More often than not when an employee leaves an organization, they take company data with them. Some may not even realize they still have access to the data, and others may never do anything malicious with the data at all. Even still it is important to plan ahead in the event that an employee did leave with the intention of using company data for malicious purposes. In a national study conducted by Biscom, one in four employees leave their job with company data, showing how this is a great vulnerability hole for business data. In the act of prevention, Biscom CEO, Bill Ho, offers us a best practices to implement.
Establish clear employee policies on handling company data and information
Make sure all employees are made aware of company policy when it comes to handling company data. Research done by Network World showed that a hude chunk of employees, 84 %, reported there were no policies within their organization preventing them from taking company information. Ensure comprehensive policies are clear, and outline that all information, documents, and data created by the employee or any employee for that matter is considered company property.
Make sure the language in such documents is specific and easy to understand, and immediately laid out to employees from Day 1. Clear ramifications and procedures from the start will lessen any complaints in the future, as well as miscommunication that the policies do not exist.
Take time to incorporate data protection and basic security protocols into conversation with employees. Make your team aware of the expectations when handling company data in order to minimize data breaches. Communicate policies with personal devices, social media, and consumer versions of file sharing and collaboration tools. Monitor permission-based access and user controls to the best of you ability.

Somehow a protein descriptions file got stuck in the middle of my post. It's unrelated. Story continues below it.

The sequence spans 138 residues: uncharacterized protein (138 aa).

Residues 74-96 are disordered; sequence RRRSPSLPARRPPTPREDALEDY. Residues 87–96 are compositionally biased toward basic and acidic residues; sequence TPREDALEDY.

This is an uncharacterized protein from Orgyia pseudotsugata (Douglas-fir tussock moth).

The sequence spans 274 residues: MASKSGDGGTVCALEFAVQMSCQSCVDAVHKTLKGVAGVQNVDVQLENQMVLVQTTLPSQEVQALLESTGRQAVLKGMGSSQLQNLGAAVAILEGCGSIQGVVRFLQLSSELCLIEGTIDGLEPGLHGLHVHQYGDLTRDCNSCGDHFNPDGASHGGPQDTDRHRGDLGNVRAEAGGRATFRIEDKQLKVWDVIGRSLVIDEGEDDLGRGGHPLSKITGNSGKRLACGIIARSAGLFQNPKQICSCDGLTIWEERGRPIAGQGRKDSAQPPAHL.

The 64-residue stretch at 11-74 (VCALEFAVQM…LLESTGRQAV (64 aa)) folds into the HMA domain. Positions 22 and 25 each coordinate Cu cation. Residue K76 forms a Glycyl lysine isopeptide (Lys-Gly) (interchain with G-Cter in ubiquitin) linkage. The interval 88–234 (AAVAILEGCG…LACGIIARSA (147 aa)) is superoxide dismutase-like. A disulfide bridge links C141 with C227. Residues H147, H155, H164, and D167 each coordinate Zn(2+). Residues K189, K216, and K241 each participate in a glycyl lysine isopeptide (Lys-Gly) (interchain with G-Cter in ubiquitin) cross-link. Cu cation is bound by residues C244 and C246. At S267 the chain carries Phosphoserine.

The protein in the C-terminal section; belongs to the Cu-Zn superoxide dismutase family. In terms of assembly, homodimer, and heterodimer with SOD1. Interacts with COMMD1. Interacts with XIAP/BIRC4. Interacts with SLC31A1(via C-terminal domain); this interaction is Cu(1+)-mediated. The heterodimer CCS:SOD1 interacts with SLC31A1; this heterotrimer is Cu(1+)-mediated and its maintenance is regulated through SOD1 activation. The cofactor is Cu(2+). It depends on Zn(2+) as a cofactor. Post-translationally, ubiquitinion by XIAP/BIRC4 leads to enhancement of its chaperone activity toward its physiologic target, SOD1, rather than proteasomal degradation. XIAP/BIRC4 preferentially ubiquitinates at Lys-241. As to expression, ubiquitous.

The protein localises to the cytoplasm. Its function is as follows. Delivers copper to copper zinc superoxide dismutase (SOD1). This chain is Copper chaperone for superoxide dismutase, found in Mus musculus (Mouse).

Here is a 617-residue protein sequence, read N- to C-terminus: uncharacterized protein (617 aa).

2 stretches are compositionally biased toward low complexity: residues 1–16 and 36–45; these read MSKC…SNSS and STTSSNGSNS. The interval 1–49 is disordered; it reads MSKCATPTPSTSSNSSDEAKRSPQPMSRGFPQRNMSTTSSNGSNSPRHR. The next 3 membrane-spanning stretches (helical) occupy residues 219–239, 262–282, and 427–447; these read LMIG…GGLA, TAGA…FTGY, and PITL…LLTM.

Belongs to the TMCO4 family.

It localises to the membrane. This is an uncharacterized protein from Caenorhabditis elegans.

Know when is the necessary time to cancel accounts, block access and deny permissions. This is crucial in protecting company data from internal threats. Critical information that is unprotected and exposed can be detrimental to an organization.
Make it very clear to employees that any suspicious activity should be reported immediately. Tell employees who to notify and what to do in this event. It has been shown that some of the largest breaches of data stem from an internal source. Sometimes these are mistakes made by employees that end up costing the organization a lot of money and data. Teach employees the basics on what is safe and what is suspect.
It is advised that quarterly meetings are held to inform employees on data threat prevention. This sets up a safe environment from employees to gain clarity and for supervisors to acknowledge what policies need to be beefed up.
Streamline control and access to only the employees that directly require it. Only give permission to information employees need. It is advised that a spreadsheet is kept that lists each employee and their permitted access to tools and apps. This will aid in monitoring who has control as well as what access needs to be blocked once an employee has left the institution.
If you would like to educate yourself in more detail about the information presented in this blog post please visit: How to prevent data from leaving with a departing employee